Greece says will meet its bailout obligations, expects lenders to do the same
Greece will meet its bailout obligations to the letter and expects its interlocutors to do the same, spokeswoman Olga Gerovasili said on Tuesday after bailout talks were adjourned due to differences over fiscal targets and reforms.
“The negotiation with the lenders should have been concluded long ago, since the Greek government has submitted comprehensive proposals which meet its targets,” Gerovasili said, noting that the IMF stance was not helping conclude a deal in time.
“Greece has categorically stated that it will meet to the letter the July (bailout) agreement, and underlines all those involved in the negotiations should do the same.”
Greece and its bailout creditors on Tuesday suspended talks on the country's austerity program until next week, after a new set of marathon overnight negotiations failed to produce a breakthrough.
Finance Minister Euclid Tsakalotos said the meetings in Athens would resume April 18, with an aim to reaching an agreement by April 22, when he is due to meet with his peers from the 19-country eurozone.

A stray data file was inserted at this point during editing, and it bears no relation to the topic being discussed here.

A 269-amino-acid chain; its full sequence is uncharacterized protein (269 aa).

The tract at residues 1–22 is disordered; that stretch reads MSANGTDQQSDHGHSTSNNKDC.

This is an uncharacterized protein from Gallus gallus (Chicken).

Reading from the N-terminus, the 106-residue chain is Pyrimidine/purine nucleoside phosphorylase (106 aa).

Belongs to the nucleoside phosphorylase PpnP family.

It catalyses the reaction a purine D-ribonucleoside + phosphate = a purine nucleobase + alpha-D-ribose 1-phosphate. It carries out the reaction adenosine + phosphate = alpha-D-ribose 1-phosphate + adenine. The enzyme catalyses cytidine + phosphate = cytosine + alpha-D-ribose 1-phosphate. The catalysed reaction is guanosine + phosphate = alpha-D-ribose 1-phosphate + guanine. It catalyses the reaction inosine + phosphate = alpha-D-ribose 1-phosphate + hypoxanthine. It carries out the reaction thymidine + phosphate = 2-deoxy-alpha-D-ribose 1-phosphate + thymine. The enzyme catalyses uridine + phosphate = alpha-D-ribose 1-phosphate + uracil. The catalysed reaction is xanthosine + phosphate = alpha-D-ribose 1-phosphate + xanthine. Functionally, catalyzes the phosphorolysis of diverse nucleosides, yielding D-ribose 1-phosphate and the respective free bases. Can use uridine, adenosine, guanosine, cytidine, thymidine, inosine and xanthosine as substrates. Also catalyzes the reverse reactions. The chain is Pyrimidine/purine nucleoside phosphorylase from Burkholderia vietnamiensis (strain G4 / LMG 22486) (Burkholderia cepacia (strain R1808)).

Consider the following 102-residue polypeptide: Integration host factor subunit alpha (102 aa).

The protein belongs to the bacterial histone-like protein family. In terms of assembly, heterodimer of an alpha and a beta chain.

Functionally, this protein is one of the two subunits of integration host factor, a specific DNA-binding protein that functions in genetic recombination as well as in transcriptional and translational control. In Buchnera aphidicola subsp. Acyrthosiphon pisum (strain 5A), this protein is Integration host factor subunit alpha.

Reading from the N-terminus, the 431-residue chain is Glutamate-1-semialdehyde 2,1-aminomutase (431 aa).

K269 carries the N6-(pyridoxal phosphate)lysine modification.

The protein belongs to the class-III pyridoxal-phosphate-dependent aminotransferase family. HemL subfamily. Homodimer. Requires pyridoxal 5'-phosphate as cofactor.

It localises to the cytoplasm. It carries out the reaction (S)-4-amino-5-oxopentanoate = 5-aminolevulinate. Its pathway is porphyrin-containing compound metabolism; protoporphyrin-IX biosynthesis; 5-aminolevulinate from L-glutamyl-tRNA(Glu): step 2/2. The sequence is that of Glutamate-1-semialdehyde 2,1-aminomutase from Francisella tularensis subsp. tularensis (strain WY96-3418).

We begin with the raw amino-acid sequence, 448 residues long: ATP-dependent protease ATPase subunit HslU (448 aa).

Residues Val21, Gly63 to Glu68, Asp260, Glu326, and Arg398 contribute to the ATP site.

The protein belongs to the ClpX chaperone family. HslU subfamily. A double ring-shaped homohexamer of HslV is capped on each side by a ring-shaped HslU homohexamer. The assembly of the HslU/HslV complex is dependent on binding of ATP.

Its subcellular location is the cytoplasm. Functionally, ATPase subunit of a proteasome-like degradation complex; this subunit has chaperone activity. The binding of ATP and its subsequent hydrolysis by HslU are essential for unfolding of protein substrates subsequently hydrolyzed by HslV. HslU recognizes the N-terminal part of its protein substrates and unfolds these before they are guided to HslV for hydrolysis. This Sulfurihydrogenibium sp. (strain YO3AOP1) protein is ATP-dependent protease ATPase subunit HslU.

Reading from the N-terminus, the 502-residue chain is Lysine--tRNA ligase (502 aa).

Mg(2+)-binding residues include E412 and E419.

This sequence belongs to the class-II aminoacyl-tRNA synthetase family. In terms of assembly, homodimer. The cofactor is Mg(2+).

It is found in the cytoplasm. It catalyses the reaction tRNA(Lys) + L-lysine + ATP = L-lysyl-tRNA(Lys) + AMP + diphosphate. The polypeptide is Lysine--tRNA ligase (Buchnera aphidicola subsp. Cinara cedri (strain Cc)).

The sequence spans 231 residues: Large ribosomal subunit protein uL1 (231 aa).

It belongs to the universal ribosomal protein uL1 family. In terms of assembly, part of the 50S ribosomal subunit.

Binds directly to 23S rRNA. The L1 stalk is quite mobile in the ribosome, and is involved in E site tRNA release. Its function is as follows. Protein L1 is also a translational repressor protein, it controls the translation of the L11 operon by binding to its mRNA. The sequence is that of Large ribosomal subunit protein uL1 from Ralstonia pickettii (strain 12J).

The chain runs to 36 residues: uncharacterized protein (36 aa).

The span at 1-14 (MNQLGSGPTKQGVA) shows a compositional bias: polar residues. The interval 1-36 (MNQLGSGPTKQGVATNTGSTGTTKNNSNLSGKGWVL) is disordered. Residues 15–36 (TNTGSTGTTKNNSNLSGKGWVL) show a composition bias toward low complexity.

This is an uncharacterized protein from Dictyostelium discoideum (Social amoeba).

He said that both Greece and its creditors – other European countries and the International Monetary Fund – agreed that some progress has been made.
The new pause in the talks, which were originally scheduled for completion last October, will allow officials participating in the negotiations to attend an IMF meeting in Washington this week.
Greece's left-led government is hoping to conclude the talks as soon as possible, as that would allow the beginning of negotiations with creditors on easing the country's crippling debt load.
The main sticking points are demanded cuts in pensions under a sweeping reform package designed to keep the tottering system alive, tax reform and the degree of protection accorded to individuals and companies struggling to repay their bank loans.
The Labor Ministry said agreement or significant progress has been achieved on the proposed pension reforms, insisting that there will be no reductions in basic pensions. It also said Tuesday that its proposals for a core national pension of 384 euros ($438) have been accepted.